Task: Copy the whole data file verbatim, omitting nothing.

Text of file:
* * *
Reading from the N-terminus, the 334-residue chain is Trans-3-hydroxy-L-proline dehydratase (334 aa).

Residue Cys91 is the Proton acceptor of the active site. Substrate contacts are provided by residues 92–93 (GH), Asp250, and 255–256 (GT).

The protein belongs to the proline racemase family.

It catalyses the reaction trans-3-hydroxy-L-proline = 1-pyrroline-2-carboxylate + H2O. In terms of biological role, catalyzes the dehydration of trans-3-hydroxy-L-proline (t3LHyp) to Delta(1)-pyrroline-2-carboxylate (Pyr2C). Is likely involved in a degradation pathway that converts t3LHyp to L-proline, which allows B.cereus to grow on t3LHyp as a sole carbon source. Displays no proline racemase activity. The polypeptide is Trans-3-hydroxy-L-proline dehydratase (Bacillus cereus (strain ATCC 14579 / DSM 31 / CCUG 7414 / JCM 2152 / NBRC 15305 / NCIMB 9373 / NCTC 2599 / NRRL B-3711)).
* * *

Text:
Reading from the N-terminus, the 334-residue chain is Trans-3-hydroxy-L-proline dehydratase (334 aa).

Residue Cys91 is the Proton acceptor of the active site. Substrate contacts are provided by residues 92–93 (GH), Asp250, and 255–256 (GT).

The protein belongs to the proline racemase family.

It catalyses the reaction trans-3-hydroxy-L-proline = 1-pyrroline-2-carboxylate + H2O. In terms of biological role, catalyzes the dehydration of trans-3-hydroxy-L-proline (t3LHyp) to Delta(1)-pyrroline-2-carboxylate (Pyr2C). Is likely involved in a degradation pathway that converts t3LHyp to L-proline, which allows B.cereus to grow on t3LHyp as a sole carbon source. Displays no proline racemase activity. The polypeptide is Trans-3-hydroxy-L-proline dehydratase (Bacillus cereus (strain ATCC 14579 / DSM 31 / CCUG 7414 / JCM 2152 / NBRC 15305 / NCIMB 9373 / NCTC 2599 / NRRL B-3711)).